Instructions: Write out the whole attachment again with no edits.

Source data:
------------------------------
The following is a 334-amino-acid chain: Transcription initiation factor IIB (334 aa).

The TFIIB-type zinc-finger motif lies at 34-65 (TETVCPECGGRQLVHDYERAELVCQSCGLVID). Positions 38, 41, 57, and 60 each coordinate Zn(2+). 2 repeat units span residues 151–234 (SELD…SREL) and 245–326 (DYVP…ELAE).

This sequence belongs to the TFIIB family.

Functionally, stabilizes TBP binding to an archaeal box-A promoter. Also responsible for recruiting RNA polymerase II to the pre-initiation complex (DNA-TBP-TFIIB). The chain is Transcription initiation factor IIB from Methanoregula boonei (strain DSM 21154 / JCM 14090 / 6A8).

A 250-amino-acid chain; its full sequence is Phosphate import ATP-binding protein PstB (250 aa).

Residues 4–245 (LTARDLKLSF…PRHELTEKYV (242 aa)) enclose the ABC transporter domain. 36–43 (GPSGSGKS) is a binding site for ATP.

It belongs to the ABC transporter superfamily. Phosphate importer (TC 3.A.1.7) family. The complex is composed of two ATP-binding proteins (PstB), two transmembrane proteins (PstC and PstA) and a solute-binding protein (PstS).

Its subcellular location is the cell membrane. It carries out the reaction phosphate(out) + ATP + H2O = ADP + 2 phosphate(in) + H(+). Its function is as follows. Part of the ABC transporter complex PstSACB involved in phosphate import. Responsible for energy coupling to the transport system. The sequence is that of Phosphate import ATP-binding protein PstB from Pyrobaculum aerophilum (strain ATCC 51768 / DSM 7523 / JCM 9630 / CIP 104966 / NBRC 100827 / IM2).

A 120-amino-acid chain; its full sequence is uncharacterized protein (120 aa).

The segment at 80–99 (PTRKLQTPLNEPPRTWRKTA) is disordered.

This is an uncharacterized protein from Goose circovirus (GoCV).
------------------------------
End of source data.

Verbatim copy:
The following is a 334-amino-acid chain: Transcription initiation factor IIB (334 aa).

The TFIIB-type zinc-finger motif lies at 34-65 (TETVCPECGGRQLVHDYERAELVCQSCGLVID). Positions 38, 41, 57, and 60 each coordinate Zn(2+). 2 repeat units span residues 151–234 (SELD…SREL) and 245–326 (DYVP…ELAE).

This sequence belongs to the TFIIB family.

Functionally, stabilizes TBP binding to an archaeal box-A promoter. Also responsible for recruiting RNA polymerase II to the pre-initiation complex (DNA-TBP-TFIIB). The chain is Transcription initiation factor IIB from Methanoregula boonei (strain DSM 21154 / JCM 14090 / 6A8).

A 250-amino-acid chain; its full sequence is Phosphate import ATP-binding protein PstB (250 aa).

Residues 4–245 (LTARDLKLSF…PRHELTEKYV (242 aa)) enclose the ABC transporter domain. 36–43 (GPSGSGKS) is a binding site for ATP.

It belongs to the ABC transporter superfamily. Phosphate importer (TC 3.A.1.7) family. The complex is composed of two ATP-binding proteins (PstB), two transmembrane proteins (PstC and PstA) and a solute-binding protein (PstS).

Its subcellular location is the cell membrane. It carries out the reaction phosphate(out) + ATP + H2O = ADP + 2 phosphate(in) + H(+). Its function is as follows. Part of the ABC transporter complex PstSACB involved in phosphate import. Responsible for energy coupling to the transport system. The sequence is that of Phosphate import ATP-binding protein PstB from Pyrobaculum aerophilum (strain ATCC 51768 / DSM 7523 / JCM 9630 / CIP 104966 / NBRC 100827 / IM2).

A 120-amino-acid chain; its full sequence is uncharacterized protein (120 aa).

The segment at 80–99 (PTRKLQTPLNEPPRTWRKTA) is disordered.

This is an uncharacterized protein from Goose circovirus (GoCV).